THE OUTLAW TRIAD DEMOSERIES 
 PART VI 
Written by : Vulture/OT
Code in : Pascal/Asm
Topic : 3d morphing
 Introduction 
Welcome to the Outlaw Triad demoseries! In these series we will be
talking about programming demoeffects in either pascal or assembler.
Theory behind the effects shall be discussed while a full sourcecode
is also provided.
This time we'll discuss 3d morphing. This type of morphing involves a
3d object changing into another 3d object. The example pascalsource
rotates and morphs a number of 3d points and was coded in Pascal.
Enjoy!
 Theory 
What does morphing mean exactly? Like said in the introduction,
morphing of 3d objects means that one 3d object is gradually changing
into another 3d object. What I am about to show you is morphing of 3d
objects which consist of pixels only, not lines or anything. However,
the principle is the same when using lines or polygons. One of the
basic properties of 3d morphing is that all 3d points should reach
their destination at the same time. Like, in our example, it wouldn't
be good to see some pixels already at their destination while others
are still on their way, right? In the example all pixels (2d) arrive
at the same time.
Ok, how do we code this stuff? First of all I will assume you know the
basics of 3d coding, like, how to rotate and show a 3d point on the vga.
If you don't know that, this doc is probably of no use to you yet.
Anyway, with that clear, let's see the theory behind 3d morphing, ok?
Let's say x1,y1,z1 represent a 3d point and x2,y2,z2 form another one
(origin & destination). Observe this:
x2x1 = distance on the X axis between the twese points
y2y1 = distance on the Y axis between the twese points
z2z1 = distance on the Z axis between the twese points
When we add the difference between the x values to x1, we get x2. BUT,
we don't want to get to x2 in just 1 step. So, let's divide that value
by 64!
Then, if we add the resulting value to x1 64 times, we get x2.
We also do this for the y and the z:
Xstep = (x2x1) / 64
Ystep = (y2y1) / 64
Zstep = (z2z1) / 64
This must be done for all 3d points in the objects. You will get as
many Xstep values as there are x values in the object. Same goes for
y and z.
The method described here will only work for objects of equal size.
In other words, you can't have one 3d object of (for example) 100
points and another 3d object of 120 points.
Now for the pascalcode. What we are going to do is adding the
stepsizes to the x,y,z values of the original 3d point 64 times.
While doing this, we also rotate and display the point. So:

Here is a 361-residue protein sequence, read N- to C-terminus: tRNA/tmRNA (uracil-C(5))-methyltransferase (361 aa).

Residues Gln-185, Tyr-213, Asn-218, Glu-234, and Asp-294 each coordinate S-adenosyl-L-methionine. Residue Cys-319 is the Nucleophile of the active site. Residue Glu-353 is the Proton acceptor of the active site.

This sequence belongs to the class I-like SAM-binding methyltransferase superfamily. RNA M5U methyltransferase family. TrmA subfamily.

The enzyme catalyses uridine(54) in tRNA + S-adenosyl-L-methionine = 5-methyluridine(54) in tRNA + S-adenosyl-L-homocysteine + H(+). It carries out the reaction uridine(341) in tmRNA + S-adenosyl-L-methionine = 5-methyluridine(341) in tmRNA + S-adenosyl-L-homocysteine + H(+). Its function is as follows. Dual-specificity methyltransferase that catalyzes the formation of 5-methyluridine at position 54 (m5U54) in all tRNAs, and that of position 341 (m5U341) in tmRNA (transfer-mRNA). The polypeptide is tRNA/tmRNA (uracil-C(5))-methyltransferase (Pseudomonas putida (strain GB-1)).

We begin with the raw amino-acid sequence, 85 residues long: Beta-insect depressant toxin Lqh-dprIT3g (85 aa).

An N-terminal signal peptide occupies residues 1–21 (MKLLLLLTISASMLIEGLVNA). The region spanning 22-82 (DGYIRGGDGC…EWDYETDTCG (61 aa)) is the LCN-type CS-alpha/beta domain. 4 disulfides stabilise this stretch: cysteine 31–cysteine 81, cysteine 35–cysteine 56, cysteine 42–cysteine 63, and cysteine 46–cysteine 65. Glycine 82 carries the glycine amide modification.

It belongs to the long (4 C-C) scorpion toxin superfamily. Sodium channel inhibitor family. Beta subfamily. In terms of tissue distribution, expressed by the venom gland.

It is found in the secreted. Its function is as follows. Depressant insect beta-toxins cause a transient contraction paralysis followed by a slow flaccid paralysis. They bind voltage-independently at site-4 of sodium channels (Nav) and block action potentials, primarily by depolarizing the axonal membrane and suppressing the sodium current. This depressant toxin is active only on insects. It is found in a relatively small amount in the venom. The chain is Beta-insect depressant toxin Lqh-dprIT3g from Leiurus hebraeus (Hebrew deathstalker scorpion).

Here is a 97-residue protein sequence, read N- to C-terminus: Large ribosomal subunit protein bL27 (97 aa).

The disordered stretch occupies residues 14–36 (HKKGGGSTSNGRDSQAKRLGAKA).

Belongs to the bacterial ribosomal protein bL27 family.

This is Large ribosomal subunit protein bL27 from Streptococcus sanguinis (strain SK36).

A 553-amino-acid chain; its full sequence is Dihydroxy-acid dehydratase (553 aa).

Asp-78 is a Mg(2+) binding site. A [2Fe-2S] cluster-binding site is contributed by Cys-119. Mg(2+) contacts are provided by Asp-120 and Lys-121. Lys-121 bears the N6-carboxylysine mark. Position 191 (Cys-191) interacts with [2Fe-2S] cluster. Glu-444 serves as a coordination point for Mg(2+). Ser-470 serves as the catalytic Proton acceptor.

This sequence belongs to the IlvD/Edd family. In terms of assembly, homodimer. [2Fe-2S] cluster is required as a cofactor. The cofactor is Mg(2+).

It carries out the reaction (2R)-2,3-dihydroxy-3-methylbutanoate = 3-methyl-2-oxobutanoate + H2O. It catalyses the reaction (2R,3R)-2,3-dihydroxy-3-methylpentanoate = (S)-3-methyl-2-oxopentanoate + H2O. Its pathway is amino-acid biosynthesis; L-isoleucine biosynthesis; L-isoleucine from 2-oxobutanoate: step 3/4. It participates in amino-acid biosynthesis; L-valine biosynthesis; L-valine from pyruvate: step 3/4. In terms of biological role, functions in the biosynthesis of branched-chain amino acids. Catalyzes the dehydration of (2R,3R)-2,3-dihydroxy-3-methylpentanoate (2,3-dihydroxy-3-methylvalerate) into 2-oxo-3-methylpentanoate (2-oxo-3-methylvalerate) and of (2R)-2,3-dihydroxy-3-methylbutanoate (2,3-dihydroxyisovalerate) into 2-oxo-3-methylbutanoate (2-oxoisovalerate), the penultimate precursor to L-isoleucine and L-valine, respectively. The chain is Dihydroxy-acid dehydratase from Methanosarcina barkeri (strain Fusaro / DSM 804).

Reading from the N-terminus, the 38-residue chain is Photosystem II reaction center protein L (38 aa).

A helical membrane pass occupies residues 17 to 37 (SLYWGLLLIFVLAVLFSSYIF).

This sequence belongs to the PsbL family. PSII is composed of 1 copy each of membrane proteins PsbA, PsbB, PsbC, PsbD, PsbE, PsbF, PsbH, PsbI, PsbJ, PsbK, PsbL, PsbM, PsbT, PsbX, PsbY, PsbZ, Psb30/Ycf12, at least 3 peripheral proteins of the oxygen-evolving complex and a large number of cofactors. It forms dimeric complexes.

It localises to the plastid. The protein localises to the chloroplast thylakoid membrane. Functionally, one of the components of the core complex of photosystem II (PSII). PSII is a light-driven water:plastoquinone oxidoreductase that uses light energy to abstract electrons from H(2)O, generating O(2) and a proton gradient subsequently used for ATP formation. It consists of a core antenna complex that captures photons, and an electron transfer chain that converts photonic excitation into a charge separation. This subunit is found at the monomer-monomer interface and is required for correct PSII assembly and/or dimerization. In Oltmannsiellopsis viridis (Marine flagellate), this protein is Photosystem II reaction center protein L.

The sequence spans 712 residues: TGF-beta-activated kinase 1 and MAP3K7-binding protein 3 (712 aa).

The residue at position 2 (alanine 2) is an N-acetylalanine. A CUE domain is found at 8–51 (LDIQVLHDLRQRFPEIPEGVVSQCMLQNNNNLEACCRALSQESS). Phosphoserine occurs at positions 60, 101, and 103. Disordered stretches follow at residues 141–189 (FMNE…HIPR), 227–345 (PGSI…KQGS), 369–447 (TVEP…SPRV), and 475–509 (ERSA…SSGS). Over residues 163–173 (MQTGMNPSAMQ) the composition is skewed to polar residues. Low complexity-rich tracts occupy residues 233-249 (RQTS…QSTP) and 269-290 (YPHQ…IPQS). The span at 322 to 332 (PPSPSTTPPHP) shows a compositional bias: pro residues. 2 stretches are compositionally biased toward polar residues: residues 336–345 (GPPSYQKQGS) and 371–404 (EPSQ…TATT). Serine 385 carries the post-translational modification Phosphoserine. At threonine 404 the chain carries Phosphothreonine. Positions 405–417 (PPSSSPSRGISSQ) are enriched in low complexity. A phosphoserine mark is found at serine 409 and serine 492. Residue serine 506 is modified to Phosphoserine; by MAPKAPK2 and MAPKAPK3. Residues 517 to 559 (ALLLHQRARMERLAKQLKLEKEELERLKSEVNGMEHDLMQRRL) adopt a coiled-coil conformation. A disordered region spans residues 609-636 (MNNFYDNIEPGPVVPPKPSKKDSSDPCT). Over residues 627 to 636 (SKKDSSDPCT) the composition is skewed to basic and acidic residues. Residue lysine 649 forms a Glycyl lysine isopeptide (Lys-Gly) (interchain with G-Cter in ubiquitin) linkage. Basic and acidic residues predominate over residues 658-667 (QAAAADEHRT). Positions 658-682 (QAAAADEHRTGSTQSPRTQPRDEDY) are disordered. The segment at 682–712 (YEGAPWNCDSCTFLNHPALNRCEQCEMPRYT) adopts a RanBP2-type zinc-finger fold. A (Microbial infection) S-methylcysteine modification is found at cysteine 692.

For Loop1 := 1 to 64 Do
Begin
x1 := x1 + Xstep;
y1 := y1 + Ystep;
z1 := z1 + Zstep;
{ rotate x1,y1,z1 }
{ display point }
End
Easy, huh? This will show a rotating 3d point changing from position
1 to position 2. Now, of course we are not done yet. What we want is
not just 1 morphing 3d point but an entire object changing into
another. To do this, simply store all stepvalues of all 3d points
into an array and do the same thing. So, code for a 100 3d points
could look like:
For Loop1 := 1 to 64 Do { We want 64 steps }
Begin
For Loop2 := 1 to 100 Do { And a 100 3d points }
Begin
x1 := x1 + StepArray[Loop1,1]; { StepArray contains all }
y1 := y1 + StepArray[Loop1,2]; { stepvalues }
z1 := z1 + StepArray[Loop1,3];
{ rotate x1,y1,z1 }
{ display point }
End;
End;
This is practically all there is to it! Just fool around a bit to get
it to work the way you want. Take a look at the example source to see
how things can be done. Luckily, the math behind 3d morphing is
pretty easy. So easy in fact, even I was able to understand it!
And my math really stinks... :)
The example provided needs a lot of optimizing as I wanted to keep it
simple and easy to understand. It should be enough to get you started,
though, and that's what these trainers are all about. Goodluck and if
you encounter any problems, mail me!
Ok, this is all for now. Happy coding!
 Vulture / Outlaw Triad 
 Contact 
Want to contact Outlaw Triad for some reason? You can reach us at our
distrosites in Holland. Or if you have email access, mail us:
Vulture (coder/pr) comma400@tem.nhl.nl
Our internet homepage:
http://www.tem.nhl.nl/~comma400/vulture.html
These internet adresses should be valid at least till june 1996.

Quote: I think ... therefore I am confused...